Lam, Chiu-Wing; James, John T.; Dodd, Darol; Stuart, Bruce; Rothenberg, Simon; Kershaw, Mary Ann; Thilagar, A.

1993-01-01

19

FTIR Study of Vapor Offgassing from Orbiter Tile Re-Waterproofing Materials  

NASA Technical Reports Server (NTRS)

The work presented in this paper was performed to identify and quantify the offgassing behavior of alternative re-waterproofmg materials under investigation for application to Shuttle Orbiter Thermal Protection System (TPS) tile and blanket materials. The purpose was to determine whether the new materials would cause a problem with the operational analysis of residual vapors using the current portable vapor analyzer, a Miran 203. The materials investigated were limited to dimethylethoxysilane (DMES) and proposed solvent selected as suitable for use in re-waterproofing Orbiter TPS. The solvent was selected in another phase of the overall project. Obiter TPS tiles were injected with the re-waterproofing materials under constant conditions of temperature, relative humidity and air flow. The vapor concentrations of offgassing materials were monitored using Fourier Transform Infrared (FTIR) multi-component analysis, and with the Miran 203 instruments. The procedure was to record the time dependent concentrations of offgassing materials as analyzed by the FTIR, and the time response of the Miran 203 to the materials under consideration. The FTIR was calibrated for vapor phase DMES, tetramethyldisiloxane (TMDS), ethanol and the hydrocarbon solvents to be used to dilute the DMES for application to the TPS tile. The Miran 203 was calibrated for the operational measurement of DMES airborne vapors. The FTIR data, shows for the first time that the principal product which offgases from the tile after the first hour is not DMES, but TMDS and ethanol. The Miran 203 response to TMDS is the primary reading after the re-waterproofing operation is completed. The operational use of the Miran 203 to measure DMES vapors after re-waterproofmg operations has been responding to TMDS. The results of this study suggest that the historical complaints that have contributed to the low threshold limit value (TLV) for DMES concentrations, as read with the Miran 203, are actually based on instrumental responses to TMDS, for which no other toxicology information is available at this time. While there is some interference, the use of the tested hydrocarbon solvents does not adversely affect the response of the Miran 203.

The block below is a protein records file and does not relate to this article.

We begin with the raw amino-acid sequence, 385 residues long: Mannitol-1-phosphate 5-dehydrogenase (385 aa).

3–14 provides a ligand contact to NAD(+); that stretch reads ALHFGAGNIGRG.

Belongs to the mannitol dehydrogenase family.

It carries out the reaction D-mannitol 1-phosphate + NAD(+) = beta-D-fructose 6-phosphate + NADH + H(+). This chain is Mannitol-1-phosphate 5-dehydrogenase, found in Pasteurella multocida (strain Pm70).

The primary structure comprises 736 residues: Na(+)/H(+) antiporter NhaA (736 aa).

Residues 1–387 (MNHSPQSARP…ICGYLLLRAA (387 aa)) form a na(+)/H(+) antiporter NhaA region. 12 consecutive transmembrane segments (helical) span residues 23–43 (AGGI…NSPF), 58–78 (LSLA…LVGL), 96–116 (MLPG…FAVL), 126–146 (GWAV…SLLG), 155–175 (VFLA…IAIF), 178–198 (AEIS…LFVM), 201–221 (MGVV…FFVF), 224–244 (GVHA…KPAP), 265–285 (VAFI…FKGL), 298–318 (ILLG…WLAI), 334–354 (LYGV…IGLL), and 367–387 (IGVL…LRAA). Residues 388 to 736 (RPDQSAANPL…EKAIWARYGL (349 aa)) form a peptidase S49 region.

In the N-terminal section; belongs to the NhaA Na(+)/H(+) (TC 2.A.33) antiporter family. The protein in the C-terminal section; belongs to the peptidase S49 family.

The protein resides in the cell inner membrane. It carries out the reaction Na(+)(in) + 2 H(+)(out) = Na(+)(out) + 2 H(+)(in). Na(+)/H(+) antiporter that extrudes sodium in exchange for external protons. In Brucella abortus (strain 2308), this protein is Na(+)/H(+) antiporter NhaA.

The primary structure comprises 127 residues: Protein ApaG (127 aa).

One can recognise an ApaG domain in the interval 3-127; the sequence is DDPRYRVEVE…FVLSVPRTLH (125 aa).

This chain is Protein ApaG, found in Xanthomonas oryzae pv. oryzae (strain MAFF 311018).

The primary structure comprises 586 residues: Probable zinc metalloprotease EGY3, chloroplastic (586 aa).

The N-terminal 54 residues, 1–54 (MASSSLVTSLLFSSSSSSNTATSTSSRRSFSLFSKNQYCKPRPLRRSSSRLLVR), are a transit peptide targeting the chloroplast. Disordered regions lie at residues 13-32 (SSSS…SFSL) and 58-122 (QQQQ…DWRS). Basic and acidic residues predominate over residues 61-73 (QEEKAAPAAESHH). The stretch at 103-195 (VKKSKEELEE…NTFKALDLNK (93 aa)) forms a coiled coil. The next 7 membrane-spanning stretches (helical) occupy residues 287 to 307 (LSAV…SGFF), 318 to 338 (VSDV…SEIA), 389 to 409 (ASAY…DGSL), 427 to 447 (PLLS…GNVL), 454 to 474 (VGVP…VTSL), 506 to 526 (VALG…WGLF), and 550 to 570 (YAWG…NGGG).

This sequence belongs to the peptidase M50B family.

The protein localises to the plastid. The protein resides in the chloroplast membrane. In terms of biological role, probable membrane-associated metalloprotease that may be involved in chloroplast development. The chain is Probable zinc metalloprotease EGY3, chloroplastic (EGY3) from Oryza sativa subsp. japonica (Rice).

Mattson, C. B.

1999-01-01

20

Waterproof and translucent wings at the same time: problems and solutions in butterflies  

NASA Astrophysics Data System (ADS)